Reprinted with permission.
Mason often used two precisely timed tactics to wrap up his courtroom cases. The first was asking
the sworn party on the stand something like, "What if I told you we found the knife you threw
away and Forensics lifted your fingerprints off it?" Said perp's council and the spectators
would gasp in amazement and the murderer would subsequently offer a full confession, then ask
Mr. Mason how he found the knife. "I never said we found the knife, I said 'what IF I told you
we found the knife?'" The second tactic was making inadmissible statements for the jury to hear,
knowing that the judge would instruct them to disregard it. As Robert Ambrogi states in this
article titled, "Excluding Expert Testimony the Jury Already Heard," it is like trying to put
the toothpaste back in the tube. In this case, there is a twist to the ramification. I post
these articles from IMS ExpertServices to keep engineers and management abreast of the latest
goings-on in court cases involving expert witnesses, especially intellectual property (IP) issues.
BullsEye: December 2013
Excluding Expert Testimony the Jury Already Heard
You’ve heard the saying, “You can’t put toothpaste back in the tube.”
Well, how about expert testimony the jury wasn’t supposed to hear? Does a judge’s instruction
to disregard the testimony put the toothpaste back where it belonged? The 10th U.S. Circuit
Court of Appeals recently faced that issue in an appeal involving just compensation for an oil
and gas easement. The appeal challenged various rulings by the trial judge, including one instructing
the jury to disregard a portion of an expert witness’s testimony.
appealing party’s concern was not that the jury would be influenced by the testimony it was
instructed to ignore. Rather, the concern was that the judge’s instruction to ignore a portion
of the expert’s testimony would leave the jury less likely to accept the admitted portions of
the expert’s testimony.
Robert J. Ambrogi is a Massachusetts lawyer who represents clients at the intersection
of law, media and technology. A news media veteran, he is the only person ever to hold the
top editorial positions at the two leading national U.S. legal newspapers, the National
Law Journal and Lawyers Weekly USA. He is also internationally known for his writing
and blogging about the Internet and technology.
Dispute over Pipeline Easement
The underlying suit was brought by Bison Pipeline LLC
against property in Wyoming known as the Barlow Ranch. The Federal Energy Regulatory Commission
had awarded Bison the right to construct a pipeline across the ranch in order to connect to
an oil and gas development area contained within it.
When the parties could not agree
on an appropriate amount of compensation for Bison’s easement across the property, Bison sued
in federal court to determine what would constitute the “just compensation” it would pay to
At trial, a disputed issue was whether Barlow would be allowed to present comparable
contracts as evidence of just compensation. After the trial judge ruled that he would allow
Barlow to put the contracts into evidence, Bison countered by seeking to present the testimony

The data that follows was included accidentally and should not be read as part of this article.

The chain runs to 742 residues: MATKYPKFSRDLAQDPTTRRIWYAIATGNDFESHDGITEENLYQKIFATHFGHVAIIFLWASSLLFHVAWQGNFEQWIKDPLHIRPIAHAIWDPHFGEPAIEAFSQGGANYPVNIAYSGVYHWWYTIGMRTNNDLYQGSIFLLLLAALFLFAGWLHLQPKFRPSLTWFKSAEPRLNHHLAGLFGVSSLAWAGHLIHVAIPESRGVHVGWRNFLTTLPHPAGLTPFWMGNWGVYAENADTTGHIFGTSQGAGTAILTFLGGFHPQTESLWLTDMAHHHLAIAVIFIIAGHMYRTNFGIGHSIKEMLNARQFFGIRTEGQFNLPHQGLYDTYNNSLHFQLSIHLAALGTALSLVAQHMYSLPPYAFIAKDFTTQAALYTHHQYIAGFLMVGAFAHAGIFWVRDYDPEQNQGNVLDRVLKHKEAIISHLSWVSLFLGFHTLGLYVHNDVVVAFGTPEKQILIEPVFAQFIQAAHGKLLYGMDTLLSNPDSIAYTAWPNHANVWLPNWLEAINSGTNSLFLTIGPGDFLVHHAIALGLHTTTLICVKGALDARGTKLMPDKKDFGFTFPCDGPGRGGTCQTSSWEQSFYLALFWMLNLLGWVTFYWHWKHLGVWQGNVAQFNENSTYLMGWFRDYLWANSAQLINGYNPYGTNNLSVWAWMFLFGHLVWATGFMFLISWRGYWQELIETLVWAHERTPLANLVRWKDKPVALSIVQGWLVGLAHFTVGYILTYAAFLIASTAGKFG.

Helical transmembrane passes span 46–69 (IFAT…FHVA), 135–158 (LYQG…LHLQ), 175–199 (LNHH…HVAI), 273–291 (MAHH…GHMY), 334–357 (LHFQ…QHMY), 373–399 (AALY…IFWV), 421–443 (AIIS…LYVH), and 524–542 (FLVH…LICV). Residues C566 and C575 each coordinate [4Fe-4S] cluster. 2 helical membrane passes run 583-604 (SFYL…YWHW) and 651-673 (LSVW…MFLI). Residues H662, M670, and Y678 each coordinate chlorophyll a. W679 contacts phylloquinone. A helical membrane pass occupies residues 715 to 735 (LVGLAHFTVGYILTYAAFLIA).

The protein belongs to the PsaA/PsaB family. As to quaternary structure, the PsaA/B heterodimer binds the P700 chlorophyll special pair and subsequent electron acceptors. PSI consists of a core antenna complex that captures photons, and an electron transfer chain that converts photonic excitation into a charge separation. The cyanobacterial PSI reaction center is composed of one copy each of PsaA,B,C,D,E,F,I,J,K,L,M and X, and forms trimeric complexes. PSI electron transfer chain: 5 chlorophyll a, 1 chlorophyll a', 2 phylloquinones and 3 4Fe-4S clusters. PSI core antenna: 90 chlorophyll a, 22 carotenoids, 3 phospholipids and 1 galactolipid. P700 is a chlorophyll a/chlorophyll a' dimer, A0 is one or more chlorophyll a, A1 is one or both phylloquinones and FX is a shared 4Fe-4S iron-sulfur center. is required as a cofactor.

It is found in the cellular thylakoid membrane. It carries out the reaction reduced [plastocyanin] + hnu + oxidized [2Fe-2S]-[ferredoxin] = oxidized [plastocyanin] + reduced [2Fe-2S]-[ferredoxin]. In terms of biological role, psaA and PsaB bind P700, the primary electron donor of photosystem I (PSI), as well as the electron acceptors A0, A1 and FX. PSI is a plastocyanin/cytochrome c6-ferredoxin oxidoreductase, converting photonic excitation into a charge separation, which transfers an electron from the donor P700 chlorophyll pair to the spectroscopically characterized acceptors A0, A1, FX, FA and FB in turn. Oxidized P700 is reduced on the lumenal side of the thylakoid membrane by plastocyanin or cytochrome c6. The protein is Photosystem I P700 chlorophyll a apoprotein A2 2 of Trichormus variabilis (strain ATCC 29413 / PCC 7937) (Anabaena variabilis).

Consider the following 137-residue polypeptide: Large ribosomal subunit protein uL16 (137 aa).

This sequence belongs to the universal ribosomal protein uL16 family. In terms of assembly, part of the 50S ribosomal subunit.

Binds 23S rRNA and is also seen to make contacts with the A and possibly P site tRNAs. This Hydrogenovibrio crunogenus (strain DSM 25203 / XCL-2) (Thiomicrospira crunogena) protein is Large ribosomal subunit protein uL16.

of two experts to establish that the contracts should not be given weight because they were
not the result of arms-length transactions.
For the first expert Bison presented, the
trial judge excluded her testimony in its entirety, concluding that it was speculative and also
that it was unclear on what basis she arrived at her opinion.
Jury Instructed to Disregard
As to the second expert, an appraiser, the court allowed him to testify. In
the course of his testimony, the trial judge, in the presence of the jury, asked him a series
of questions about his appraisal methodology. The exchange concluded with the court asking the
expert, “None of the leases in the entire state of Wyoming for pipeline easements [represent
market rates]?” The expert responded, “That’s correct, none of them, not a single one.”
Following that exchange, and now out of earshot of the jury, the judge expressed concern
about the expert’s answers to his questions – particularly his testimony stating his conclusion
that there were no arms-length agreements in Wyoming or any other western state. This testimony,
the judge said, may have circumvented a pretrial ruling about the scope of admissible expert
When the trial resumed the next day, the judge instructed the jury to disregard
portions of the expert’s testimony. Specifically, he told the jury to disregard the expert’s
statement that “he did not calculate market rents for the pipeline or the roadway easement or
the meter site agreement, because he did not believe that there were any agreements in Wyoming
or in other nearby states that represented market or arms-length transactions.”
On appeal, Bison argued that the court’s instruction “strongly signaled
to the jury that
[the expert's] opinions of value could not have been legally accepted,”
and that the effect of the instruction “was to negate the probative value of his direct testimony.”
The result was to “effectively build a protective wall around Barlow’s pipeline contracts, insulating
the evidence from challenge.”
But the 10th Circuit disagreed. It concluded that the lower
court was correct to exclude the portion of the expert’s testimony and to ask the jury to disregard
it. Further, in the testimony that remained on the record, the expert was able to present his
opinion that Barlow’s evidence did not reflect arm’s-length transactions, the 10th Circuit said.
Bison also challenged the exclusion of the entirety of its other expert’s testimony. The 10th
Circuit also found no error in the lower court’s decision to exclude that testimony.
The case is
Bison Pipeline v. 102.84 Acres of Land
, No. 11-8052 (10th Cir., Oct. 17, 2013).
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Posted January 15, 2014